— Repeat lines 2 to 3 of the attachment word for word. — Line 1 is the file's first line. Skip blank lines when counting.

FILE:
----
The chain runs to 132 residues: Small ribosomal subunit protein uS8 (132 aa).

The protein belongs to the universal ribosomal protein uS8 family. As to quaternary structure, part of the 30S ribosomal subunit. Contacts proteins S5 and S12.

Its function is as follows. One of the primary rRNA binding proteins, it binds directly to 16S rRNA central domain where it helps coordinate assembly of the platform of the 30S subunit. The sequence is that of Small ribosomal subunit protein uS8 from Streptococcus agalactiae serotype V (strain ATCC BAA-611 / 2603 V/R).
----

The protein belongs to the universal ribosomal protein uS8 family. As to quaternary structure, part of the 30S ribosomal subunit. Contacts proteins S5 and S12.

Its function is as follows. One of the primary rRNA binding proteins, it binds directly to 16S rRNA central domain where it helps coordinate assembly of the platform of the 30S subunit. The sequence is that of Small ribosomal subunit protein uS8 from Streptococcus agalactiae serotype V (strain ATCC BAA-611 / 2603 V/R).